June 6 2019 12:00 AM

A program aims at reducing recidivism by giving offenders green industry job skills.

The men working in a garden, all wearing the same uniform, don’t work for a landscape company — not yet, anyway. But the orange-jumpsuit-clad inmates at the Davidson County Jail in Nashville, Tennessee have high hopes that someday they will.

A story aired by WTVF-TV Nashville reports how dozens of jail denizens are participating in a horticulture program at the Davidson County lockup. They were interviewed as they worked outdoors in the heat, harvesting the carrots they planted.

In the report, inmate Ronald Dye is heard to say, "Without these programs, change is not going to come. It’s not going to come at all."

Some of these men have been incarcerated for serious crimes. Nonetheless, they’re putting their time behind bars to good use. Dye adds, “Hopefully someone will get to eat really well, vegetables are always good for ya.”

Dye says in the report that he wants to use his new gardening skills when he gets out. Another inmate, Malcolm Rhodes, says of the program, “It will help me be successful. I’m ready to start over when I get out, to just do something positive and give back to my community.”

Rhodes says in the story that he’s learned a lot from taking the horticulture class. “We actually made a salad the other day, and we actually got to eat some of the things that we’ve been growing out here, and it was actually pretty good!”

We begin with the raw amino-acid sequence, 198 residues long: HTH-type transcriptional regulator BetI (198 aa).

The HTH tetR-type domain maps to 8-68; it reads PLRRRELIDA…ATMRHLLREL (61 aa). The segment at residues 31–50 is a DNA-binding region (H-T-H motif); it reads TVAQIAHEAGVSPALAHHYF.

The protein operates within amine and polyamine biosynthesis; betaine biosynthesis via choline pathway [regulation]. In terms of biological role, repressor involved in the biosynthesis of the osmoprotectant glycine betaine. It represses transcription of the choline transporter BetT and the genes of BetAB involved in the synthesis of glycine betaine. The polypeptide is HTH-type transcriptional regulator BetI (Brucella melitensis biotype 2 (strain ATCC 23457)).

Paul Mulloy, Program Director for the Davidson County Sheriff’s Department, hopes the training will help keep the inmates out of trouble. “It also lets these guys know that they can contribute to the community as opposed to taking away from the community,” he comments in the report. He adds that the program has donated around 2,000 pounds of produce to the Second Harvest Food Bank over the last couple of years.

In a second garden by the jail, select inmates can learn about arboriculture. Through local partnerships, seeds and trees are usually donated. Some of the seedlings are replanted near the Cumberland River by the inmates in an effort to help reduce flooding. The seedlings are also used to fill in areas where trees have been torn down due to construction.

Mulloy says in the taped piece, “We try to reach out to landscape companies to get their attention as to what we’re doing, and so they can basically cherry-pick people who really understand what they’re doing.”

Rhodes hopes he’ll be one of them. As the sun beat down, Rhodes says he can see a brighter future ahead. “I feel like anything I can do to help me, or better my situation, I’m all for it.”

Mulloy says the program has been active for 5 years, and he hopes to expand it in the future.